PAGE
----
The Elephant Rhinoceros Beetle is a mammoth Scarab beetle that is native to Central America and Mexico. The female looks like a typical Scarab, but the male is unique in a few ways. Like other Rhino Beetles, the male has two horns that project from the head: one is short and between the eyes, the other is quite long and curved, extending forward like an elephant's trunk and ending in a forked tip. These horns are used in battle against other males when competing for a female. Two more horns point out and forward from the pronotum ('shoulder' area). The head, pronotum, and wing coverings (elytra) of both sexes are covered in fine, short, orange-brown hairs that give it a velvety or flocked appearance. These hairs may rub off over time, leaving the beetle completely black. Aside from all of these wonderful characteristics, this species' size is really what captures attention. It is so large, it may require two hands to hold it. Rarely do insects in North America reach sizes that big.
Because of its remarkable traits, this beetle is often captured by collectors and those seeking trinkets from its body parts. In addition to this threat, much of its rain forest habitat is getting developed, so its population numbers are declining. Females use decaying logs to lay fertilized eggs. Harvesting lumber removes possible nest sites. Larvae spend over 2 years underground, just feeding and growing. Tilling the ground or removing vegetation destroys the larvae. The adult only lives for a few months, leaving little time to reproduce.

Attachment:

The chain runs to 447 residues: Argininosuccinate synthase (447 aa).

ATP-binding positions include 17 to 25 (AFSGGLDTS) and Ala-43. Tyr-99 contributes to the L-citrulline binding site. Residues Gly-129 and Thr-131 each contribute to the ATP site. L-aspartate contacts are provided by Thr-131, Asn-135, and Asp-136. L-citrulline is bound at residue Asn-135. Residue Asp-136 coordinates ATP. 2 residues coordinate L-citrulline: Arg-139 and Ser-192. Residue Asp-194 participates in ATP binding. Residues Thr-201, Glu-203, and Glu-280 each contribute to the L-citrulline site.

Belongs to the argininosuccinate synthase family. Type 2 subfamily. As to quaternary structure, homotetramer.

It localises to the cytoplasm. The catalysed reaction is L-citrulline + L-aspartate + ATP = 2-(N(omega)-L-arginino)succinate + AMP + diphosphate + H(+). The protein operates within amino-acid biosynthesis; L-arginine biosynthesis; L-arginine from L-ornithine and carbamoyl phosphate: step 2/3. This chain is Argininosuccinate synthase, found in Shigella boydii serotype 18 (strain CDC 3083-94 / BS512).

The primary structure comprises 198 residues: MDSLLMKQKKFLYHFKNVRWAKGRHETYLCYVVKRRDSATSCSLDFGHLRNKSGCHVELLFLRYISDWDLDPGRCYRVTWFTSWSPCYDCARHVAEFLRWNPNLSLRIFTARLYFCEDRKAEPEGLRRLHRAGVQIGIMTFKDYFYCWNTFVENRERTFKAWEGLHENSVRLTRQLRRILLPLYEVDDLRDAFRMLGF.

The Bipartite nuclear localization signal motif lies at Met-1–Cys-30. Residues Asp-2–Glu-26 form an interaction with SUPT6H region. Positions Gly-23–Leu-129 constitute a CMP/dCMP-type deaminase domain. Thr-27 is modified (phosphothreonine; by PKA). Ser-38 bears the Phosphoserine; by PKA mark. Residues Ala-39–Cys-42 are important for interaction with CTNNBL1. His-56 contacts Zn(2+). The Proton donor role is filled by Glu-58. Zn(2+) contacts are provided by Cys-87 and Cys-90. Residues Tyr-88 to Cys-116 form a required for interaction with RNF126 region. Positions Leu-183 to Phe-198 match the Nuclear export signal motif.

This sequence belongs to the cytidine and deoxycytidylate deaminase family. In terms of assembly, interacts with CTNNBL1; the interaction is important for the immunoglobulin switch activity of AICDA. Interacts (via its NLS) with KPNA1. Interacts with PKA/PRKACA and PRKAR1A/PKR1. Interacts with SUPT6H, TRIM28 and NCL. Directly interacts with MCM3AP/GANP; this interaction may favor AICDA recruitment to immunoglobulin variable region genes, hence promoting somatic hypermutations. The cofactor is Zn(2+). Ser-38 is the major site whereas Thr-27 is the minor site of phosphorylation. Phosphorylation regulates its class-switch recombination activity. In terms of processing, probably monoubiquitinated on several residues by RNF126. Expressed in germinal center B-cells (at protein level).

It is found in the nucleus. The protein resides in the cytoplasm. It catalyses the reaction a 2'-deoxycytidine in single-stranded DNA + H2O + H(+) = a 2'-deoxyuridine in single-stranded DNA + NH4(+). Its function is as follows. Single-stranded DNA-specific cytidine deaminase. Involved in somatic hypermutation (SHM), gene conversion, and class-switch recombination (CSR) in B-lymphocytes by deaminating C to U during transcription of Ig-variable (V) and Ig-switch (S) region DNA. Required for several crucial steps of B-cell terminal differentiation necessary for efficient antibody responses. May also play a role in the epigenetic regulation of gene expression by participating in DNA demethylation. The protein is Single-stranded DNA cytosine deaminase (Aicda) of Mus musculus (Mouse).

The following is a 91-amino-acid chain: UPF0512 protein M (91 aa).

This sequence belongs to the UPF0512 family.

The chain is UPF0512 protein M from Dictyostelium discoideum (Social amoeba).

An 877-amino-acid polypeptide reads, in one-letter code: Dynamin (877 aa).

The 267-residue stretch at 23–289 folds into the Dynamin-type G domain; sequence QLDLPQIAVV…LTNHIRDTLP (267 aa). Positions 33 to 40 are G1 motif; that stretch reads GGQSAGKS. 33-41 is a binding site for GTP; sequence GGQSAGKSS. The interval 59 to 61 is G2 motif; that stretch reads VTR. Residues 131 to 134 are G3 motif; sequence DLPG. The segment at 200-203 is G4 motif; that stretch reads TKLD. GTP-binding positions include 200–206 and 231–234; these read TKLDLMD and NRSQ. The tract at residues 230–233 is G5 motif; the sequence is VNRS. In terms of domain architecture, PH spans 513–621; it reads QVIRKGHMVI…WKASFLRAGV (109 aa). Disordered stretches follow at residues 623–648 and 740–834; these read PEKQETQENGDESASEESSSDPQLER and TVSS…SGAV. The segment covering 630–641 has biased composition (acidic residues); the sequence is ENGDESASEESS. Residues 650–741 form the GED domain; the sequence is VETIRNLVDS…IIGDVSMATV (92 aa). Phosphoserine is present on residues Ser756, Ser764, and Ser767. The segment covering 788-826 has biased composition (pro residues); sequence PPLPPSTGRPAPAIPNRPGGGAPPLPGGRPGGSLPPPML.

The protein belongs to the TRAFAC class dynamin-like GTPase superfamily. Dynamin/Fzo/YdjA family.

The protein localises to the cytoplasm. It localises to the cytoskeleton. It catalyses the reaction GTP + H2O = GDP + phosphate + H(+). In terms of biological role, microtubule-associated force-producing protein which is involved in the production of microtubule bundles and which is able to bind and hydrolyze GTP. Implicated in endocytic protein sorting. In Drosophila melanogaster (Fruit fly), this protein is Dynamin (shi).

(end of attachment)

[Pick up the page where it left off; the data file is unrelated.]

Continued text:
Look for adult beetles at night on tree trunks drinking sap, or on the ground, feeding on the ripe fruit that falls from the trees. Be sure to leave them as they are were so the population can continue its presence in that area.
General Characteristics Capability, Shape, Texture/Pattern, Benefits, Dangers
Note: An insect's reach is not limited by lines drawn on a map and therefore species may appear in areas, regions and/or states beyond those listed above as they are driven by environmental factors (such as climate change), available food supplies and mating patterns.
Territorial Map U.S., Canada, and Mexico
Prince Edward Is.
Antennae: Beetles have a pair of antennae on the head used for sensing.
Head: The head is home to the insect's eyes, antennae, and mandibles (jaws).
Thorax: Holds the three pairs of legs as well as vital internal organs.
Elytron: One of two wing cases on a Beetle that protects its wings (plural: elytra).
Wings: Appendages used for flying and kept under the elytra until needed.
Abdomen: Houses organs related to circulation, reproduction, and excretion.
Legs: Beetles have three pairs of legs located at the thorax, numbering six legs in all.